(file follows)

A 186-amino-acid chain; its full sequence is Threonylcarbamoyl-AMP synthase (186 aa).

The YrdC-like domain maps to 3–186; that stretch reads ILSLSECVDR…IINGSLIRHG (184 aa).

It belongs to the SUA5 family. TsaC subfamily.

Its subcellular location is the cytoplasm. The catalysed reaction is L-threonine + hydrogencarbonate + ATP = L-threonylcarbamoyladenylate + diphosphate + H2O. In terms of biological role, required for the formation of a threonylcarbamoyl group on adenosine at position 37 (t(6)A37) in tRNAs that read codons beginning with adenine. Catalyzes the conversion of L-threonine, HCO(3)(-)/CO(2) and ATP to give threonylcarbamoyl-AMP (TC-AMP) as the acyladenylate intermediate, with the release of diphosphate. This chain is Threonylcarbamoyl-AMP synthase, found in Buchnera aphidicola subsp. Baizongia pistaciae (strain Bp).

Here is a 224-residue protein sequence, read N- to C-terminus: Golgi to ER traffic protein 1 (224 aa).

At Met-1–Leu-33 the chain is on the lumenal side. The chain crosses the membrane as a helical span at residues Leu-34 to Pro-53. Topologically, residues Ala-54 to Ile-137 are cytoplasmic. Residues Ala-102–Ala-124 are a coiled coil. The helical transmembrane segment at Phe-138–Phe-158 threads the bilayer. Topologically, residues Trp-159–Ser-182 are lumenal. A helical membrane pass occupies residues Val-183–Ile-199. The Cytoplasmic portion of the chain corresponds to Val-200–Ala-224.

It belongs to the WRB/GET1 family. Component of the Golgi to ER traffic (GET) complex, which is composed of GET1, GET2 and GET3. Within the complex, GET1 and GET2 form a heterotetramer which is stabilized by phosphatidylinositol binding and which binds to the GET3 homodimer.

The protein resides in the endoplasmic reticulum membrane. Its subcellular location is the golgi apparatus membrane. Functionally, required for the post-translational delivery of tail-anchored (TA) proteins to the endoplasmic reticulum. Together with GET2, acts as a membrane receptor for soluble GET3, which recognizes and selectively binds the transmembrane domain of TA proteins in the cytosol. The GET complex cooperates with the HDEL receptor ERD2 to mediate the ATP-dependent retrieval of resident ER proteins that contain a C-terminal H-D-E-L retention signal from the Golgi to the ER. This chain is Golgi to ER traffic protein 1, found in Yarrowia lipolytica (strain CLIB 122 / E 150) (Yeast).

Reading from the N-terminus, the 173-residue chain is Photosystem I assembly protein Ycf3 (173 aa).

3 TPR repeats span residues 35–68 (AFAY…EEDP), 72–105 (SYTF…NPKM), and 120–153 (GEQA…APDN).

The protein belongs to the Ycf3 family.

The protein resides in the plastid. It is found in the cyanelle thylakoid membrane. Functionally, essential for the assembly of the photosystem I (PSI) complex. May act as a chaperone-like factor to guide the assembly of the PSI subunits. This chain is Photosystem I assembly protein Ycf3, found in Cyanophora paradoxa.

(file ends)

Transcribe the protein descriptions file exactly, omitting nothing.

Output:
A 186-amino-acid chain; its full sequence is Threonylcarbamoyl-AMP synthase (186 aa).

The YrdC-like domain maps to 3–186; that stretch reads ILSLSECVDR…IINGSLIRHG (184 aa).

It belongs to the SUA5 family. TsaC subfamily.

Its subcellular location is the cytoplasm. The catalysed reaction is L-threonine + hydrogencarbonate + ATP = L-threonylcarbamoyladenylate + diphosphate + H2O. In terms of biological role, required for the formation of a threonylcarbamoyl group on adenosine at position 37 (t(6)A37) in tRNAs that read codons beginning with adenine. Catalyzes the conversion of L-threonine, HCO(3)(-)/CO(2) and ATP to give threonylcarbamoyl-AMP (TC-AMP) as the acyladenylate intermediate, with the release of diphosphate. This chain is Threonylcarbamoyl-AMP synthase, found in Buchnera aphidicola subsp. Baizongia pistaciae (strain Bp).

Here is a 224-residue protein sequence, read N- to C-terminus: Golgi to ER traffic protein 1 (224 aa).

At Met-1–Leu-33 the chain is on the lumenal side. The chain crosses the membrane as a helical span at residues Leu-34 to Pro-53. Topologically, residues Ala-54 to Ile-137 are cytoplasmic. Residues Ala-102–Ala-124 are a coiled coil. The helical transmembrane segment at Phe-138–Phe-158 threads the bilayer. Topologically, residues Trp-159–Ser-182 are lumenal. A helical membrane pass occupies residues Val-183–Ile-199. The Cytoplasmic portion of the chain corresponds to Val-200–Ala-224.

It belongs to the WRB/GET1 family. Component of the Golgi to ER traffic (GET) complex, which is composed of GET1, GET2 and GET3. Within the complex, GET1 and GET2 form a heterotetramer which is stabilized by phosphatidylinositol binding and which binds to the GET3 homodimer.

The protein resides in the endoplasmic reticulum membrane. Its subcellular location is the golgi apparatus membrane. Functionally, required for the post-translational delivery of tail-anchored (TA) proteins to the endoplasmic reticulum. Together with GET2, acts as a membrane receptor for soluble GET3, which recognizes and selectively binds the transmembrane domain of TA proteins in the cytosol. The GET complex cooperates with the HDEL receptor ERD2 to mediate the ATP-dependent retrieval of resident ER proteins that contain a C-terminal H-D-E-L retention signal from the Golgi to the ER. This chain is Golgi to ER traffic protein 1, found in Yarrowia lipolytica (strain CLIB 122 / E 150) (Yeast).

Reading from the N-terminus, the 173-residue chain is Photosystem I assembly protein Ycf3 (173 aa).

3 TPR repeats span residues 35–68 (AFAY…EEDP), 72–105 (SYTF…NPKM), and 120–153 (GEQA…APDN).

The protein belongs to the Ycf3 family.

The protein resides in the plastid. It is found in the cyanelle thylakoid membrane. Functionally, essential for the assembly of the photosystem I (PSI) complex. May act as a chaperone-like factor to guide the assembly of the PSI subunits. This chain is Photosystem I assembly protein Ycf3, found in Cyanophora paradoxa.